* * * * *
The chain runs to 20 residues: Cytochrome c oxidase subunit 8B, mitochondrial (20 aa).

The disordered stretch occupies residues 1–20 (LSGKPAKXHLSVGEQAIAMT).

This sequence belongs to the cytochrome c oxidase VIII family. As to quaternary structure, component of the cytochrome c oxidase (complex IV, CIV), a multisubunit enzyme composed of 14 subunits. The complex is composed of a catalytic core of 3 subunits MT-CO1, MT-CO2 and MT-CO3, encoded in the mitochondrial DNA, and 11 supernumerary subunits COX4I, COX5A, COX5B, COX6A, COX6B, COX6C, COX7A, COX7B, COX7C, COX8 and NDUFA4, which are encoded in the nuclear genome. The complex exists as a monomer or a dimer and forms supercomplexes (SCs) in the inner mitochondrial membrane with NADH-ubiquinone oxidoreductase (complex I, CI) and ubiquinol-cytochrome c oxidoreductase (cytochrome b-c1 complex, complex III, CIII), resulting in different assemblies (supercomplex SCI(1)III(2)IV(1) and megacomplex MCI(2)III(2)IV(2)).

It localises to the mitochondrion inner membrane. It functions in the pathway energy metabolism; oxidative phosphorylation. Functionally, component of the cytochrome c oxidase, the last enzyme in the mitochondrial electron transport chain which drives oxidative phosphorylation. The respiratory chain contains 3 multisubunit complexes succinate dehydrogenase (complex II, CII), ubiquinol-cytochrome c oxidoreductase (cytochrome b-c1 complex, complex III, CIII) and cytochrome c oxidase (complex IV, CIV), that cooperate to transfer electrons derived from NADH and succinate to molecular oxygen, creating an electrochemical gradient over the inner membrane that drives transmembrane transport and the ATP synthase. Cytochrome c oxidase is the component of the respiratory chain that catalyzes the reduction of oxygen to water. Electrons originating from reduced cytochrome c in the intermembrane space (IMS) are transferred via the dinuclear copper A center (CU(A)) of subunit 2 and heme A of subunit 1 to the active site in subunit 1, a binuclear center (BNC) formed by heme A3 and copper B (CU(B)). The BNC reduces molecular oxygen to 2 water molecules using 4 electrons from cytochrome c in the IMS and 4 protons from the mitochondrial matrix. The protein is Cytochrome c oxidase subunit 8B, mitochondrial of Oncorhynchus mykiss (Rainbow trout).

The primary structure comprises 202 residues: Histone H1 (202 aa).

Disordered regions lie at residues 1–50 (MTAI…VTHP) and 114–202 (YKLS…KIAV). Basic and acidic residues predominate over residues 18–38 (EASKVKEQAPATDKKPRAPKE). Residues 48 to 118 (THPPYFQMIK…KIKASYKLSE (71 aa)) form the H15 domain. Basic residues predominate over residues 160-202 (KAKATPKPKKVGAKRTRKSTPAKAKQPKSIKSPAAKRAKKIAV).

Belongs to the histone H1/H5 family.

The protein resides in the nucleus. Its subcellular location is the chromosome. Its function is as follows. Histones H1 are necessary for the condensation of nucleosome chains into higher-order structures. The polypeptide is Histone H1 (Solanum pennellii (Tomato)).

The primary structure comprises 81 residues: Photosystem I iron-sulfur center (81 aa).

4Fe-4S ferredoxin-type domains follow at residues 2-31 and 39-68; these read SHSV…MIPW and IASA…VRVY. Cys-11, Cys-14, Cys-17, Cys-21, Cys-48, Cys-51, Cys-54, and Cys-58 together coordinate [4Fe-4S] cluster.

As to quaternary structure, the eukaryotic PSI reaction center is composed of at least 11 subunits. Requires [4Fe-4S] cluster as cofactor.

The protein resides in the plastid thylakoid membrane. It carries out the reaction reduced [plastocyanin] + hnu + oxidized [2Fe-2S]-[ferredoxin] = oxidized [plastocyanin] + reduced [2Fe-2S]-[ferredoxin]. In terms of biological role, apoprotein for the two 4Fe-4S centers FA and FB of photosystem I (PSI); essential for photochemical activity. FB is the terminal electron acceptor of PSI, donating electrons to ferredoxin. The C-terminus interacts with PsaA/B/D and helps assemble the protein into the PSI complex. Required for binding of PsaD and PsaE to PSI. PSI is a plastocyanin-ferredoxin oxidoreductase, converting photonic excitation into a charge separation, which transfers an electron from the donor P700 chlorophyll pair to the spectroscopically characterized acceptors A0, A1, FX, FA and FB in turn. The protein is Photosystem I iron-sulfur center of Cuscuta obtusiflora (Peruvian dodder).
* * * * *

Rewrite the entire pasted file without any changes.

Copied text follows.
The chain runs to 20 residues: Cytochrome c oxidase subunit 8B, mitochondrial (20 aa).

The disordered stretch occupies residues 1–20 (LSGKPAKXHLSVGEQAIAMT).

This sequence belongs to the cytochrome c oxidase VIII family. As to quaternary structure, component of the cytochrome c oxidase (complex IV, CIV), a multisubunit enzyme composed of 14 subunits. The complex is composed of a catalytic core of 3 subunits MT-CO1, MT-CO2 and MT-CO3, encoded in the mitochondrial DNA, and 11 supernumerary subunits COX4I, COX5A, COX5B, COX6A, COX6B, COX6C, COX7A, COX7B, COX7C, COX8 and NDUFA4, which are encoded in the nuclear genome. The complex exists as a monomer or a dimer and forms supercomplexes (SCs) in the inner mitochondrial membrane with NADH-ubiquinone oxidoreductase (complex I, CI) and ubiquinol-cytochrome c oxidoreductase (cytochrome b-c1 complex, complex III, CIII), resulting in different assemblies (supercomplex SCI(1)III(2)IV(1) and megacomplex MCI(2)III(2)IV(2)).

It localises to the mitochondrion inner membrane. It functions in the pathway energy metabolism; oxidative phosphorylation. Functionally, component of the cytochrome c oxidase, the last enzyme in the mitochondrial electron transport chain which drives oxidative phosphorylation. The respiratory chain contains 3 multisubunit complexes succinate dehydrogenase (complex II, CII), ubiquinol-cytochrome c oxidoreductase (cytochrome b-c1 complex, complex III, CIII) and cytochrome c oxidase (complex IV, CIV), that cooperate to transfer electrons derived from NADH and succinate to molecular oxygen, creating an electrochemical gradient over the inner membrane that drives transmembrane transport and the ATP synthase. Cytochrome c oxidase is the component of the respiratory chain that catalyzes the reduction of oxygen to water. Electrons originating from reduced cytochrome c in the intermembrane space (IMS) are transferred via the dinuclear copper A center (CU(A)) of subunit 2 and heme A of subunit 1 to the active site in subunit 1, a binuclear center (BNC) formed by heme A3 and copper B (CU(B)). The BNC reduces molecular oxygen to 2 water molecules using 4 electrons from cytochrome c in the IMS and 4 protons from the mitochondrial matrix. The protein is Cytochrome c oxidase subunit 8B, mitochondrial of Oncorhynchus mykiss (Rainbow trout).

The primary structure comprises 202 residues: Histone H1 (202 aa).

Disordered regions lie at residues 1–50 (MTAI…VTHP) and 114–202 (YKLS…KIAV). Basic and acidic residues predominate over residues 18–38 (EASKVKEQAPATDKKPRAPKE). Residues 48 to 118 (THPPYFQMIK…KIKASYKLSE (71 aa)) form the H15 domain. Basic residues predominate over residues 160-202 (KAKATPKPKKVGAKRTRKSTPAKAKQPKSIKSPAAKRAKKIAV).

Belongs to the histone H1/H5 family.

The protein resides in the nucleus. Its subcellular location is the chromosome. Its function is as follows. Histones H1 are necessary for the condensation of nucleosome chains into higher-order structures. The polypeptide is Histone H1 (Solanum pennellii (Tomato)).

The primary structure comprises 81 residues: Photosystem I iron-sulfur center (81 aa).

4Fe-4S ferredoxin-type domains follow at residues 2-31 and 39-68; these read SHSV…MIPW and IASA…VRVY. Cys-11, Cys-14, Cys-17, Cys-21, Cys-48, Cys-51, Cys-54, and Cys-58 together coordinate [4Fe-4S] cluster.

As to quaternary structure, the eukaryotic PSI reaction center is composed of at least 11 subunits. Requires [4Fe-4S] cluster as cofactor.

The protein resides in the plastid thylakoid membrane. It carries out the reaction reduced [plastocyanin] + hnu + oxidized [2Fe-2S]-[ferredoxin] = oxidized [plastocyanin] + reduced [2Fe-2S]-[ferredoxin]. In terms of biological role, apoprotein for the two 4Fe-4S centers FA and FB of photosystem I (PSI); essential for photochemical activity. FB is the terminal electron acceptor of PSI, donating electrons to ferredoxin. The C-terminus interacts with PsaA/B/D and helps assemble the protein into the PSI complex. Required for binding of PsaD and PsaE to PSI. PSI is a plastocyanin-ferredoxin oxidoreductase, converting photonic excitation into a charge separation, which transfers an electron from the donor P700 chlorophyll pair to the spectroscopically characterized acceptors A0, A1, FX, FA and FB in turn. The protein is Photosystem I iron-sulfur center of Cuscuta obtusiflora (Peruvian dodder).